Beckett’s 1958 one-act play surveys the life of an elderly man, Krapp, on his 69th birthday, as he plays back tape recordings from earlier points in his life, listening to and commenting on them. As the play progresses, we watch Krapp’s sardonic assessment of his younger self and learn how he came to be alone in the room, the reels of tape in his machine figuring as a larger comment on the spools of time, and how his own life is almost at its end, the last’ tape. Since the play’s debut, many notable actors have taken on the role of Krapp, including Patrick Magee, Harold Pinter and Michael Gambon.
Whilst Beckett himself was said to have disliked the transfer of his works from one format to another, he approved in the case of Krapp’s Last Tape, even writing guidelines for a 1969 television adaptation. Atom Egoyan’s 2000 film, starring the British actor John Hurt, is a fascinating visual exploration of the themes delineated by Beckett in his play manuscript, including the passage of time, the deceptive nature of memory, the fluidity of identity and the advent of technology.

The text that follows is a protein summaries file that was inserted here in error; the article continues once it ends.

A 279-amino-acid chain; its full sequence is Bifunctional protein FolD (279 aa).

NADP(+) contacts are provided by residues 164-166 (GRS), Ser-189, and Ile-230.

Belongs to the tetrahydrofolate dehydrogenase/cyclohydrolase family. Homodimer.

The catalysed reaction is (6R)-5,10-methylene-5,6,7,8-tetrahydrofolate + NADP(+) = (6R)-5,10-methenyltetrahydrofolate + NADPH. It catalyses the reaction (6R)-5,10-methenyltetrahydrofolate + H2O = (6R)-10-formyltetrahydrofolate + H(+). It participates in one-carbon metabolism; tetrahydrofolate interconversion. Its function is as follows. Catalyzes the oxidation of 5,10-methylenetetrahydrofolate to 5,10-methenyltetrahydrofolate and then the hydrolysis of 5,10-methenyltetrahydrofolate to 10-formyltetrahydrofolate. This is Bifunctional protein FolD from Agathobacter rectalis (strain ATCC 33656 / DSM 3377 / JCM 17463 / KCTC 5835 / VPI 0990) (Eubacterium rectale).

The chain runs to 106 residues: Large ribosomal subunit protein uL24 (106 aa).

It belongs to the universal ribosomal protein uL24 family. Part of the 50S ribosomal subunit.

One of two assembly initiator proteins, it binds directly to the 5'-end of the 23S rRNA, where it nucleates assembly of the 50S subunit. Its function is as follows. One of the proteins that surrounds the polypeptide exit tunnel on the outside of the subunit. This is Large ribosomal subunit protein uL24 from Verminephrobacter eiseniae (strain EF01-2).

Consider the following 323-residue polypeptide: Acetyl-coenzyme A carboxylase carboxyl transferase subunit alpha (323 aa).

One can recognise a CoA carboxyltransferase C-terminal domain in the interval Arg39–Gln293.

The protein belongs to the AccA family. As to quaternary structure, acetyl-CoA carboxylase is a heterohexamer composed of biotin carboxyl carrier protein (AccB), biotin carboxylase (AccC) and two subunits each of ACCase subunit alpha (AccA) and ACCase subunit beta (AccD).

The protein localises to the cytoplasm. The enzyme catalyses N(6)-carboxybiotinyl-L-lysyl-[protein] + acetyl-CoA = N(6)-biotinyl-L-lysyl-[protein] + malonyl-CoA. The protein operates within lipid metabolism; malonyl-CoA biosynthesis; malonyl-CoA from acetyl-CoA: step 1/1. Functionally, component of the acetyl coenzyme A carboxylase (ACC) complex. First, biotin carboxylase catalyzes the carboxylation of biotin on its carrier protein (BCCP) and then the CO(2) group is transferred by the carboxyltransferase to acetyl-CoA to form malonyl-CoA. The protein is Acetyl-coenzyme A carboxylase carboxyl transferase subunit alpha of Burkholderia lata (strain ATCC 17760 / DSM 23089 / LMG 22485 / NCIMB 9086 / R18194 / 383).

Egoyan’s film was developed into the 2002 exhibition Steenbeckett at the Museum of Mankind, commissioned by Artangel, which included 2000 feet of moving film in the gallery’s space. The installation work experimented with how a viewer reads and interprets cinema and film.
This new publication contains critical texts documenting the creation of the show Steenbeckett, as well as an extended interview with Egoyan about his artistic practice.
Published in partnership with the MacKenzie Art Gallery and Strandline Curatorial Collective.
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